The superiority of British (Western; Classical, whatever) culture has come under serious criticism in recent scholarship say, the last twenty or thirty years. Whereas in 1990 Millett wrote “The Romanization of Britain” without ever really deconstructing the term, by the late 90s it was unfashionable to use the term, and people cast around for a better descriptor. “Creolisation” was considered (see especially Webster’s work), as was “Globalisation” (Hingley) and “Discrepant Identities” (Mattingley). Finally, along came Code-switching (see especially Wallace-Hadrilll). Code-switching is a term originally from linguistics. Wikipedia describes it as “the practice of alternating between two or more languages or varieties of language in conversation”. Probably the best example in pop culture is in Dexter- some of the Hispanic characters speak to each other in Spanish (with subtitles) and speak to the non-Spanish speakers in English. Because, of course, they are bilingual, and have no need to speak English if there are no English monoglots present. Conspicuously, this does not describe someone changing over all aspects of their culture. Instead, they learn the cultural (or linguistic) signifiers that allow them to communicate, but not necessarily to assimilate. Under this model, the Britons did not stop speaking p-Celtic, they simply learned additionally to speak Latin. This gives the ancient people back some of their agency. They no longer lose their culture, they simply learn to navigate a new one.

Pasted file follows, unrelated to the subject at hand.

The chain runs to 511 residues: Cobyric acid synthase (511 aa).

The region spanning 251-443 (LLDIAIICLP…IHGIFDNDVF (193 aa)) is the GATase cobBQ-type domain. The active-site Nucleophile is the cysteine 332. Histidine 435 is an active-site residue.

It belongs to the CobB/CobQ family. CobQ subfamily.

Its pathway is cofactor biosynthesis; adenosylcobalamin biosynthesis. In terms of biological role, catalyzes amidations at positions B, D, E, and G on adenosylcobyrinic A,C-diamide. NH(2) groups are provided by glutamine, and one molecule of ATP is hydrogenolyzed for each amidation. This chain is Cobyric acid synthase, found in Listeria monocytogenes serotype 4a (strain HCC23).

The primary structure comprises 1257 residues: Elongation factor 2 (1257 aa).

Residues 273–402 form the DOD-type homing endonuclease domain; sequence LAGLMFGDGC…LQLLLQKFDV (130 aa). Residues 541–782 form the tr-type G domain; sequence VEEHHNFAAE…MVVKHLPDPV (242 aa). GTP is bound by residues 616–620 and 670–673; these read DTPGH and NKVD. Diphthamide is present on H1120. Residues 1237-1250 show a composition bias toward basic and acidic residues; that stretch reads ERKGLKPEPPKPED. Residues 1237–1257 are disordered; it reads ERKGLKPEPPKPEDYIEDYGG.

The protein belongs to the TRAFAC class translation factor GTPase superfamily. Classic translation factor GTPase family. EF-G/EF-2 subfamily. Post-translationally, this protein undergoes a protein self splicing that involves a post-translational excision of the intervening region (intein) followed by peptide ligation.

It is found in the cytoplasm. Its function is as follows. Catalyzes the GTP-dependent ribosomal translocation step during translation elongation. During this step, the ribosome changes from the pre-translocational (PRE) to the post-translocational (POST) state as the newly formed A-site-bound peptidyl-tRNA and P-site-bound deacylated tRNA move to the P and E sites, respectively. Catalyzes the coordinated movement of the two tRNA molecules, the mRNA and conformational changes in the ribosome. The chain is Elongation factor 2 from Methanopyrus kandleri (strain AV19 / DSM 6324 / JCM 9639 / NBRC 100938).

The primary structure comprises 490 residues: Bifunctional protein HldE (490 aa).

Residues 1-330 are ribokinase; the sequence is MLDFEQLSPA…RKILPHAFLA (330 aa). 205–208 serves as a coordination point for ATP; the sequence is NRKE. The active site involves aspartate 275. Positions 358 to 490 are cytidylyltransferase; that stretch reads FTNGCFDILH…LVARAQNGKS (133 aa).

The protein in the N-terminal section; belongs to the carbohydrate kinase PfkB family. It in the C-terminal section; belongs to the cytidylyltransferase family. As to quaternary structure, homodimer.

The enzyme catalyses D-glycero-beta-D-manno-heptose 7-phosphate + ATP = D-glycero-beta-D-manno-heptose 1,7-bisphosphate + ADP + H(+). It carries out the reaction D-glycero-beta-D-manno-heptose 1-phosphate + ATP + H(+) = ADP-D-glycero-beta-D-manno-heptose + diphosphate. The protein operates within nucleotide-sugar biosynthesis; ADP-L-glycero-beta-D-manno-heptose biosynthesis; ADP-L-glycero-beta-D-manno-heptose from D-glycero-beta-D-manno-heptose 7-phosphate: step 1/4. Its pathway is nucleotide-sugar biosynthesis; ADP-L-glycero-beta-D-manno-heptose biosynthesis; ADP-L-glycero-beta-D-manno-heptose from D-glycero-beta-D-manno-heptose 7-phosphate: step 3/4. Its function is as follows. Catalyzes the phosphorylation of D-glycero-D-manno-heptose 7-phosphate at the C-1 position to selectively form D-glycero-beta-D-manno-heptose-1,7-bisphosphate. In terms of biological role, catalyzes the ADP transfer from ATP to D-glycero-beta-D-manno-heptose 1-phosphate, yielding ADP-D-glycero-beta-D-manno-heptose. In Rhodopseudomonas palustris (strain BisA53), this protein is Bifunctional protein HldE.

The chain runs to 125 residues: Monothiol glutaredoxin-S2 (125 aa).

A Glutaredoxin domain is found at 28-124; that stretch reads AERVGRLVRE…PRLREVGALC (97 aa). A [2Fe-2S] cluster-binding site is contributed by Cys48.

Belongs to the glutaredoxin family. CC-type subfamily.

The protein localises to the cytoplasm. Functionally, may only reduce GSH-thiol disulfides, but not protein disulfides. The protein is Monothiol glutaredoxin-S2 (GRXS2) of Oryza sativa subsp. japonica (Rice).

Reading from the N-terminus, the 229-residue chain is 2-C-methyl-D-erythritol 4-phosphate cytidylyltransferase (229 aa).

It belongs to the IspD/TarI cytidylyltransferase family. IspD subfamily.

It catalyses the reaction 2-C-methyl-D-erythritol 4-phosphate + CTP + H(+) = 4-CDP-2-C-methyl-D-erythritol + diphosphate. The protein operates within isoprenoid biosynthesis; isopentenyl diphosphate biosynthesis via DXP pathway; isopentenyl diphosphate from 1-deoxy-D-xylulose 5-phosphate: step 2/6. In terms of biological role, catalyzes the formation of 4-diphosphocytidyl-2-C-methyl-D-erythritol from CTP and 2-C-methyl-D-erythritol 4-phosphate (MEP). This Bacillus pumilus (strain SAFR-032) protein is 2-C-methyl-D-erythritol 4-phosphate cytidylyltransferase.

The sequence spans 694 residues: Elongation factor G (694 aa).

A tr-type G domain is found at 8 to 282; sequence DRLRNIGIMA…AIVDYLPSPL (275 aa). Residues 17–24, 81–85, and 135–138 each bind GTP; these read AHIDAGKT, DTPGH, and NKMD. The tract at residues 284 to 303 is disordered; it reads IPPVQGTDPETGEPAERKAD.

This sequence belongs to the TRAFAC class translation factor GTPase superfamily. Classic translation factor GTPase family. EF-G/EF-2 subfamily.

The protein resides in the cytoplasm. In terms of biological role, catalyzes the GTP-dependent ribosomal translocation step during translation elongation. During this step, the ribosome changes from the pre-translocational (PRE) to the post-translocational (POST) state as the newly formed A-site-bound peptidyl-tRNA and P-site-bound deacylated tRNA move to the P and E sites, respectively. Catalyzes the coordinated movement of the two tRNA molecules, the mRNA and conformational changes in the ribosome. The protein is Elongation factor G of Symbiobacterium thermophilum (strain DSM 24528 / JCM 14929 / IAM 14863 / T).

Of course, this development did not happen in a vacuum. It happened in the midst of post-modernism (which was, among other things, about rejecting monolithic, simplifying models), and in the midst of post-colonialism, which sought to fight the damaging narrative that western culture was inherently superior to everyone else’s.
So… what’s the point? If Romanization is a reflection of Empire and code switching a version of post-colonialism, is one necessarily better than the other? How important is the distinction?
On the one hand, we might say it isn’t important at all. The fundamentals of the phenomena we observe ( increasing use of inscriptions, almost universally in Latin; increasing prevalence of square buildings over round, and so on) are basically the same. All that’s changed is the gloss we put on it. On the other hand, we might say that a fundamental change has been made; that how we frame the problem is the very problem itself, That to make a distinction between say “pure” Roman culture and “pure” native culture is to see it in the data- whether a “real” distinction is there or not. How are we to reconcile this problem? How foreign, or other is the past, really, and how much is it that we ourselves have done the othering? Further- how much have we convinced ourselves that the past is sterile and remote, only to construct it in our own image? This is the cognitive dissonance at the heart of “the post-modern problem”, and it’s not one I have the answer to.
Note: The above was originally posted to my blog on 16th March, 2015. While I am now an archaeologist rather than a historian, many of the problems remain the same.